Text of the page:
October 20, 2022
Noncompete Agreements: Have Employers Gone Too Far?
An explosion of state laws curtailing the use of noncompete agreements (NCA) and President Biden’s July 2021 executive order, which highlighted the negative effects of NCAs on low-wage workers, has sparked a renewed interest in addressing these agreements. In a new insight, Fred Ashton and Isabella Hindley explain how NCAs can harm employees – especially low-wage workers – and offer potential avenues of reform.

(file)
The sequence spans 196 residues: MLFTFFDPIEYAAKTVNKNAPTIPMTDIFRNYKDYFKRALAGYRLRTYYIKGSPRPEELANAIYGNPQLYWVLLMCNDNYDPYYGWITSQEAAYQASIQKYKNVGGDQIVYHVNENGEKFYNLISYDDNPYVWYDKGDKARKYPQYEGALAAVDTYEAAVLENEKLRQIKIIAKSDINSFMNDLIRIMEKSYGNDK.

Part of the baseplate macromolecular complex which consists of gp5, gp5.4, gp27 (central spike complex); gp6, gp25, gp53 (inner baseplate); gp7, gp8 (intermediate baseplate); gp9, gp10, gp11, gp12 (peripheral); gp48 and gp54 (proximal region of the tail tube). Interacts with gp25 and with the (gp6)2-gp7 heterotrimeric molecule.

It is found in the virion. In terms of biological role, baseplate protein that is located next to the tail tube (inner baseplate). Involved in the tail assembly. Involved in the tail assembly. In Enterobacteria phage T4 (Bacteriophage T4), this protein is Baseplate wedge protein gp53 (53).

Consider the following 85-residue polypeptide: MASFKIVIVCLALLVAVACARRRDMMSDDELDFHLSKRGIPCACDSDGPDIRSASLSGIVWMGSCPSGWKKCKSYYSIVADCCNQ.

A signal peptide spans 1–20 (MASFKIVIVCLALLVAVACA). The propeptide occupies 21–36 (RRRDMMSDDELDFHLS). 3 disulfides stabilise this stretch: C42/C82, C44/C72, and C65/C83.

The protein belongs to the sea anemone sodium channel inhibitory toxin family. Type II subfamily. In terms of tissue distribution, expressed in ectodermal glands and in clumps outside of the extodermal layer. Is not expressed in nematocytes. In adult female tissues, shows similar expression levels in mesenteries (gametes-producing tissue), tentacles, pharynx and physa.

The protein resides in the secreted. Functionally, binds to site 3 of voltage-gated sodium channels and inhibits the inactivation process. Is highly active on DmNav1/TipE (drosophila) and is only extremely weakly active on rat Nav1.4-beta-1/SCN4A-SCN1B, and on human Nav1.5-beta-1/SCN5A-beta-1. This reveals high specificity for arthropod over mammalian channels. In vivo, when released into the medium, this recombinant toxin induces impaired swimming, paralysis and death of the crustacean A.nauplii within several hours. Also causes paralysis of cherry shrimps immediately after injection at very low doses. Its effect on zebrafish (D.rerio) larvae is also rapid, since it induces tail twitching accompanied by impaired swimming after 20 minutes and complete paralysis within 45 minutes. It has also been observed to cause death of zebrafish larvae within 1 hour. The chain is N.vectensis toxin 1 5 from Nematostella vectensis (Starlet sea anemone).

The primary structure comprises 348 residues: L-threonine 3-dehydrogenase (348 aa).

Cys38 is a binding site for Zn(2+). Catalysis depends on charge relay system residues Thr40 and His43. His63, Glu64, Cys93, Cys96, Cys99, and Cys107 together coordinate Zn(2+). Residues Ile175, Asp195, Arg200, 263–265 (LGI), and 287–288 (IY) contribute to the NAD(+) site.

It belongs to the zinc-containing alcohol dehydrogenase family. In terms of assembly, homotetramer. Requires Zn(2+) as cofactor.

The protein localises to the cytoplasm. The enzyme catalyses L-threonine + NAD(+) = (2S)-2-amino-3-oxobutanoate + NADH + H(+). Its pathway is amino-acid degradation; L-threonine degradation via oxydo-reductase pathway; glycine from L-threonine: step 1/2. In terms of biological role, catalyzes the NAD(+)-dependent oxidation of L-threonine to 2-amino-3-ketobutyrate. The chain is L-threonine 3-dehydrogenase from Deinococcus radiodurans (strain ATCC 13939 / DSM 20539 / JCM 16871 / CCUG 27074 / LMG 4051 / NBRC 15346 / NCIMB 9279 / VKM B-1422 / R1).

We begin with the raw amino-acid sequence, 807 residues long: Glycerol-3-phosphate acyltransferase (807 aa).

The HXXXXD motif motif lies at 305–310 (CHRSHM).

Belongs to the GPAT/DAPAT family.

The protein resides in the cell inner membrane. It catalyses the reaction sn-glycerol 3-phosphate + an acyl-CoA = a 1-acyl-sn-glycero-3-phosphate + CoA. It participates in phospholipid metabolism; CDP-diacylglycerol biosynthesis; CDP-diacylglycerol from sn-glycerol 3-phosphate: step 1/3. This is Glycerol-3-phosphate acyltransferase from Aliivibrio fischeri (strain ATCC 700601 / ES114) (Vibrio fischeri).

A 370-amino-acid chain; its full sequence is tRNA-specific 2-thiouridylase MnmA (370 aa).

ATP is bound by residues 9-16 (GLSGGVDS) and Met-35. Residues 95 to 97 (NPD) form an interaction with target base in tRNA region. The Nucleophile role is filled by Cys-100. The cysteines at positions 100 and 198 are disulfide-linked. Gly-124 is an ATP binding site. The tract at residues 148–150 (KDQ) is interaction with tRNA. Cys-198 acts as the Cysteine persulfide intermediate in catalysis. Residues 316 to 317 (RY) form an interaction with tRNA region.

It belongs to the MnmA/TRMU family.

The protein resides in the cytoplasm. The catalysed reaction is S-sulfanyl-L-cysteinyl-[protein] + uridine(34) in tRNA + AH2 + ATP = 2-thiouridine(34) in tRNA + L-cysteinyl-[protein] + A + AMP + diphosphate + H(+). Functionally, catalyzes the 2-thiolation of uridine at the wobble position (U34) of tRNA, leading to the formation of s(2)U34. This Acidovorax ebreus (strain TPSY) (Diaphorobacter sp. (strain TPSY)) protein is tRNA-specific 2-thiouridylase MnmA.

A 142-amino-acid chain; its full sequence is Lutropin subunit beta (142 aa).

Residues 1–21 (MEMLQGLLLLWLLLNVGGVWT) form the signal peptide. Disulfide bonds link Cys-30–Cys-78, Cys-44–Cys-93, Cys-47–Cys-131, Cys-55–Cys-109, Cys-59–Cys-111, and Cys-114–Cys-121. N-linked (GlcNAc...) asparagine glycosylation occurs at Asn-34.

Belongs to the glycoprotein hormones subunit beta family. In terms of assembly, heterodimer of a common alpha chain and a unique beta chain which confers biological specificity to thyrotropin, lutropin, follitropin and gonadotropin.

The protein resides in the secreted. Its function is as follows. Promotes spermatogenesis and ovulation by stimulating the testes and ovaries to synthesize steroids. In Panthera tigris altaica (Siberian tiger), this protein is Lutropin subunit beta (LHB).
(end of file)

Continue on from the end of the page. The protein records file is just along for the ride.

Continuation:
- NCAs contractually prohibit employees from actions including working for a competitor, starting a competing business, developing a competing product or service, and hiring former colleagues for a specified number of years in a certain geography upon separation from the employer.
- While employment contracts that include NCAs were historically reserved for C-suite executives and employees with knowledge of trade secrets, these agreements have trickled down the organizational chart to include even entry-level employees – limiting worker mobility and suppressing wages.
- Federal legislation can incrementally or aggressively reform NCAs to promote a more dynamic employment market by removing barriers to employee mobility and fostering competition for talent among employers.